A final rule requiring payday lenders and others to determine upfront whether consumers can repay their loans was issued Thursday by the Consumer Financial Protection Bureau (CFPB), covering payday loans, auto title loans, deposit advance products, and longer-term loans with balloon payments.
Under the long-awaited (and, at 1,690 pages, extensive) rule, CFPB said in a fact sheet, the bureau aims to “stop debt traps” by installing ability-to repay protections which apply to loans requiring consumers to repay all or most of the debt at once.
Under the new rule, CFPB stated, lenders must conduct a “full-payment test” to determine upfront that borrowers can afford to repay their loans without re-borrowing. For certain short-term loans, lenders can skip the full-payment test if they offer a “principal-payoff option” that allows borrowers to pay off the debt more gradually.
The rule takes effect 21 months after publication in the Federal Register, except for section 1041.11, which takes effect in 60 days (after Register publication), a smaller time window the agency said is necessary to implement the consumer reporting components of the regulation.
The rule requires lenders to use credit reporting systems registered with the agency to report and obtain information on certain loans covered by the proposal. According to the bureau, the rule allows less risky loan options, including certain loans typically offered by community banks and credit unions, to forgo the full-payment test.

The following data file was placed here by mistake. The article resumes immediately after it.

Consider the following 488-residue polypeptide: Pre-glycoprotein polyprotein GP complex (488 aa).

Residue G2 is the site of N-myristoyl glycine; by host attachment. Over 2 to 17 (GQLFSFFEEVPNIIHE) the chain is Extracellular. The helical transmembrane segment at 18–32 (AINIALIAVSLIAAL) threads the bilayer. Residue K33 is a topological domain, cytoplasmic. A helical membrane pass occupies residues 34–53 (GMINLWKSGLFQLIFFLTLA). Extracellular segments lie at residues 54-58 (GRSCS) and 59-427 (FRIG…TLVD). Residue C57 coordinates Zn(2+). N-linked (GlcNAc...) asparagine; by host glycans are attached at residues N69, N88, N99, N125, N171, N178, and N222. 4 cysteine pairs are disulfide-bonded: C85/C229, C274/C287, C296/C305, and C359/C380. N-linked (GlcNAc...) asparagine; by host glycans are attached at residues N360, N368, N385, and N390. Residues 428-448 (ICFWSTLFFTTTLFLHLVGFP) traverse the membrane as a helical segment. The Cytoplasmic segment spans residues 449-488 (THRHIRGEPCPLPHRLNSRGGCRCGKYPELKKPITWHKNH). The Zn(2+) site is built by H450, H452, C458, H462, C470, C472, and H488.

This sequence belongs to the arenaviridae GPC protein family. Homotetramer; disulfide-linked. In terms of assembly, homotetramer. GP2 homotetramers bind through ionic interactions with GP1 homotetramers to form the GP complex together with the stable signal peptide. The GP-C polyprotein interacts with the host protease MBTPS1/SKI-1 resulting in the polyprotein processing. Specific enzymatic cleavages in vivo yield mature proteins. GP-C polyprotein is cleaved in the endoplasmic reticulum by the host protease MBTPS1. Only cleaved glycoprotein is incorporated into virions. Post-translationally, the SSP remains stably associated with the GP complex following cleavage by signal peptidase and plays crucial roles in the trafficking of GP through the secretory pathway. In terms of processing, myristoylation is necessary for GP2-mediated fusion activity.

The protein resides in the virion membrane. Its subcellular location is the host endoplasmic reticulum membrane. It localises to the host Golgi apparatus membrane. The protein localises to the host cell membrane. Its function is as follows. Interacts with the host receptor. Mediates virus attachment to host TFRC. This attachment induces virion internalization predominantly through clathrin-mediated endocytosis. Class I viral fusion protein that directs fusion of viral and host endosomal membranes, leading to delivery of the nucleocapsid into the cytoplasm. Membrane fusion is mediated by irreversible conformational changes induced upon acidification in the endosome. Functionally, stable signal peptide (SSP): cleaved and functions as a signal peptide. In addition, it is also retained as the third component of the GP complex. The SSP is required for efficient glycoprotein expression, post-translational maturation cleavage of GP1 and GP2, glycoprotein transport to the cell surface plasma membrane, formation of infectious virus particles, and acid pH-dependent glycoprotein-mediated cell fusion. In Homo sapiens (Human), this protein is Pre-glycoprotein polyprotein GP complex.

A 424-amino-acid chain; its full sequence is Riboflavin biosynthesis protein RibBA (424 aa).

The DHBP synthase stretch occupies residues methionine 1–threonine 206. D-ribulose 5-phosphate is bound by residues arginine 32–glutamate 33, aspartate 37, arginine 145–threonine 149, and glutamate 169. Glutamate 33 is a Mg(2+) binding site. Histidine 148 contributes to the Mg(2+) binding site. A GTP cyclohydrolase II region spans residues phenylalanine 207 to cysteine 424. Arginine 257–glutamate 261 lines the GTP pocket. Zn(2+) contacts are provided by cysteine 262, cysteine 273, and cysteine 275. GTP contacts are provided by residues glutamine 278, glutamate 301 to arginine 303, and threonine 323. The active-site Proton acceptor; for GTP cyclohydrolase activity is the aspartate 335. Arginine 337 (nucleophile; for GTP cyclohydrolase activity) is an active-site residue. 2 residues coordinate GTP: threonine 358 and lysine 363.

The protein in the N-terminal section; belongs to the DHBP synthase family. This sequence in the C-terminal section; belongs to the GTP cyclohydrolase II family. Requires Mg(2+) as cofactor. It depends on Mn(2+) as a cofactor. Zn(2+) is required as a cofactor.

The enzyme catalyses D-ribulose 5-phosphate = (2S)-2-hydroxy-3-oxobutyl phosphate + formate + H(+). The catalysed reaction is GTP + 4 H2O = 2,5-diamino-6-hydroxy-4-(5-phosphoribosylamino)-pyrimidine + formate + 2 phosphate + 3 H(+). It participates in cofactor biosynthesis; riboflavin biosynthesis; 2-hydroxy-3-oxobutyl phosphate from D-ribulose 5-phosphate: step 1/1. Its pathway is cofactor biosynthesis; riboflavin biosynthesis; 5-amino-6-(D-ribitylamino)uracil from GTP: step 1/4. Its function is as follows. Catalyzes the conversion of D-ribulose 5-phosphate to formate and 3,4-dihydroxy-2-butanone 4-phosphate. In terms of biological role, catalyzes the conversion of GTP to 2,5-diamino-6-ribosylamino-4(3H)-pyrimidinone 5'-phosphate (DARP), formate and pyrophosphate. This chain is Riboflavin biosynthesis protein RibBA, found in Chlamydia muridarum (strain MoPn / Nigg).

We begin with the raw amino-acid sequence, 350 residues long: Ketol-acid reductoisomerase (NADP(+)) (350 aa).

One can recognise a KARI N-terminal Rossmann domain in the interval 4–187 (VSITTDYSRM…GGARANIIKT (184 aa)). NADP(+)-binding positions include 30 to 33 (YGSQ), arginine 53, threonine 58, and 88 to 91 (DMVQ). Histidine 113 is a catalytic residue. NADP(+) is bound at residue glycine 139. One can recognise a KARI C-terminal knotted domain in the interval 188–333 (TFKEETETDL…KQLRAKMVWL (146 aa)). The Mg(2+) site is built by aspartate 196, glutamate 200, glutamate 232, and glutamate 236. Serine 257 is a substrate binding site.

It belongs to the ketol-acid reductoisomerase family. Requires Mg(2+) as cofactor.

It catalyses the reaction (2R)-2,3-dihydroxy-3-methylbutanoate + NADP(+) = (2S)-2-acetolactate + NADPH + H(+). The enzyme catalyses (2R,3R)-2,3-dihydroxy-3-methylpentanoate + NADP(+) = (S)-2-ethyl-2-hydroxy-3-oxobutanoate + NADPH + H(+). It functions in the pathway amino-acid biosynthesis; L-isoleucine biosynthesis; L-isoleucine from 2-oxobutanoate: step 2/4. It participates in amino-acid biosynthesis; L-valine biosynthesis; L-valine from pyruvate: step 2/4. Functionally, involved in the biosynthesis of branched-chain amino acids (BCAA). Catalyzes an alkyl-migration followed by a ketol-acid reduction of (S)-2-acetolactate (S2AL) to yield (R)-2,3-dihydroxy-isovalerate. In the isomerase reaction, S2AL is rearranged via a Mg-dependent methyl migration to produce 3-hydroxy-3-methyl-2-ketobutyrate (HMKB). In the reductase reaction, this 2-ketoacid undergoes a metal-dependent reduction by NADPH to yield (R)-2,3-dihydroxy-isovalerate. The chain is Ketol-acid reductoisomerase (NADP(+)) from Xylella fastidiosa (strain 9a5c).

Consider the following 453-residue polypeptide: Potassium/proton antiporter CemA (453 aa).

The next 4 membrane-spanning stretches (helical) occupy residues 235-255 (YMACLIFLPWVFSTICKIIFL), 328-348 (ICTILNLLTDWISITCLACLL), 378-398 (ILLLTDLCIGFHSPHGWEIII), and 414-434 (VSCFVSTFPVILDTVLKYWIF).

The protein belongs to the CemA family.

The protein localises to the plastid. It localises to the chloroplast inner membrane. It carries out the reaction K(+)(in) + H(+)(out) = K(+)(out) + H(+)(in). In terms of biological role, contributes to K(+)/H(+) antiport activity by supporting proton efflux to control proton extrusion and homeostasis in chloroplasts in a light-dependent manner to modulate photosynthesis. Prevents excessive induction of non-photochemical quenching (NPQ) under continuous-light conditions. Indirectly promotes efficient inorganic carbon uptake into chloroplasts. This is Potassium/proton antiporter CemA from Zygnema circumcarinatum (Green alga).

The new rule also includes a “debit attempt cutoff” for any short-term loan, balloon-payment loan, or longer-term loan with account access and an annual percentage rate higher than 36% that includes authorization for the lender to access the borrower’s checking or prepaid account.
These protections, CFPB stated, are in addition to existing requirements under state or tribal laws.
“All lenders who regularly extend credit are subject to the CFPB’s requirements for any loan they make that’s covered by the rule,” the agency stated. “This includes banks, credit unions, nonbanks, and their service providers. Lenders are required to comply regardless of whether they operate online or out of storefronts and regardless of the types of state licenses they may hold.”